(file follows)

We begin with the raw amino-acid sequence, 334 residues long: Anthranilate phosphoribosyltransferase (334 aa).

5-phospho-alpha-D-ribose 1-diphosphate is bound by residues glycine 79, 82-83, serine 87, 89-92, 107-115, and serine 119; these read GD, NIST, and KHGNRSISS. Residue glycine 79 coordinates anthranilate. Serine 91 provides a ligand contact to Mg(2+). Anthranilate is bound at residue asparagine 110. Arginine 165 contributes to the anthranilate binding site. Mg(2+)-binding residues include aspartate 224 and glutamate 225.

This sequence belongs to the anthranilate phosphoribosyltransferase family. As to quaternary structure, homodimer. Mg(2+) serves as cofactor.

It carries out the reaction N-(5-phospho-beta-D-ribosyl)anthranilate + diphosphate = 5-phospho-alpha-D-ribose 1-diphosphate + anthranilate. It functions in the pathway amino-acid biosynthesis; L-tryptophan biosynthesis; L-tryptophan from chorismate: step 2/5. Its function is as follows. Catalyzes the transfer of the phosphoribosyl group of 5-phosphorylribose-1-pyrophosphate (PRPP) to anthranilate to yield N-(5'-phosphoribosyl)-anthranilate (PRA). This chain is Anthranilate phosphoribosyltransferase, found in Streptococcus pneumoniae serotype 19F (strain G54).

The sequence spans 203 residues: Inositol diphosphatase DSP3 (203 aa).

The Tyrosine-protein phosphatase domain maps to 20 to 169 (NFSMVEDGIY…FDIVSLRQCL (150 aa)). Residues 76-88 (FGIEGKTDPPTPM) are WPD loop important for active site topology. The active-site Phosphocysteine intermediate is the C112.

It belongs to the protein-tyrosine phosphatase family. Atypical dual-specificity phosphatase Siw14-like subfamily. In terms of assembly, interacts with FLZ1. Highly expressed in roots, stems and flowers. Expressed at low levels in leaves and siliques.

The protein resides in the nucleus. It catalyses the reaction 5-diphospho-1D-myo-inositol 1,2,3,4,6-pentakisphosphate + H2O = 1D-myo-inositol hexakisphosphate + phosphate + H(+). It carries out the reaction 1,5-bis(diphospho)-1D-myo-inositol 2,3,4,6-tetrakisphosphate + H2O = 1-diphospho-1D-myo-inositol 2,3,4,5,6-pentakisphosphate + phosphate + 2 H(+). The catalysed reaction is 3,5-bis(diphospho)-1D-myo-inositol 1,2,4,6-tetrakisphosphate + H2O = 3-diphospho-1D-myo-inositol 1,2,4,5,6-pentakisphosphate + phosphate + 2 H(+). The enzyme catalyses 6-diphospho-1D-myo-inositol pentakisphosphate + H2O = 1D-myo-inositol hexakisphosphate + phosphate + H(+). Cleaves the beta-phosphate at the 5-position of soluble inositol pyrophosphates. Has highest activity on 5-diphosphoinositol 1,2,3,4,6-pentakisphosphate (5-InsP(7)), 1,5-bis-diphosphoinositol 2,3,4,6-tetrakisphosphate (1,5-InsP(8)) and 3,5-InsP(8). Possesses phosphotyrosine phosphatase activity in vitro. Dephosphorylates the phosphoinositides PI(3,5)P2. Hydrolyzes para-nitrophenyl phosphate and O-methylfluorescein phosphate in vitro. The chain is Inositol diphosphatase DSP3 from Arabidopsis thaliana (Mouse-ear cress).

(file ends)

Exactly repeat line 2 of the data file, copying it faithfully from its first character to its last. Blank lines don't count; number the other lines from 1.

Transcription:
5-phospho-alpha-D-ribose 1-diphosphate is bound by residues glycine 79, 82-83, serine 87, 89-92, 107-115, and serine 119; these read GD, NIST, and KHGNRSISS. Residue glycine 79 coordinates anthranilate. Serine 91 provides a ligand contact to Mg(2+). Anthranilate is bound at residue asparagine 110. Arginine 165 contributes to the anthranilate binding site. Mg(2+)-binding residues include aspartate 224 and glutamate 225.